Genomic data confirm that drug resistance is an intrinsic trait of the pathogenic bacterium Cupriavidus gilardii, CSUN microbiologists report in a paper just published in the journal mSphere.
The study is authored by CSUN Assistant Professor of Biology Cristian Ruiz Rueda, graduate student Ashley McCarley, undergraduate student Manuel Luis Espejo, and Lecturer Dana Harmon, alongside former Kerry Cooper at University of Arizona. The coauthors examined genome sequence data for Cupriavidus gilardii, a bacterium that is gaining increasing attention both as an infectious agent and because of its potential use in the detoxification of toxic compounds and other biotechnological applications.
In recent years, however, there have been an increasing number of reported infections, some of them fatal, caused by C. gilardii. These infections are hard to treat because C. gilardii is resistant to many antibiotics, including last-resort antibiotics such as carbapenems, and it also often becomes resistant to additional antibiotics during therapy. By comparing genome sequences for a strain of C. gilardii isolated from the environment — specifically, the CSUN campus pond — to strains isolated in clinical settings, Ruiz Rueda and his coauthors were able to zero in on the set of resistance genes shared by all the strains. This turned out to be most of them, confirming that drug resistance is a basic component of C. gilardii‘s biology — that is, its antibiotic resistance appears not to have been acquired in horizontal gene transfer from other bacteria, or evolved as a new mutation selected by humans’ use of antibiotics.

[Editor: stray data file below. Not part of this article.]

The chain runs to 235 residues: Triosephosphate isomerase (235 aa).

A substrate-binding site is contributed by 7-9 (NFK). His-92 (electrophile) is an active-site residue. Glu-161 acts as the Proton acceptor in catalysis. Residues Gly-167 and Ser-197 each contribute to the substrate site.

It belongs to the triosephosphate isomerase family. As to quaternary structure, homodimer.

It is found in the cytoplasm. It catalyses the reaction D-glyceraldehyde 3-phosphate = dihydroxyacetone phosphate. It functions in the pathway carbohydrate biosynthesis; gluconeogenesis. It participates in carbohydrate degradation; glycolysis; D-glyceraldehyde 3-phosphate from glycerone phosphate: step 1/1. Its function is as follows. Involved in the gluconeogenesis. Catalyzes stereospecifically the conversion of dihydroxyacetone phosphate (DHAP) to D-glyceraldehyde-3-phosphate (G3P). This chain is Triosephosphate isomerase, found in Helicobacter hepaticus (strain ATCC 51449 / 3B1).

The full paper is available open-access on the journal website.
Image: Detail of Ruiz et al (2019) Figure 1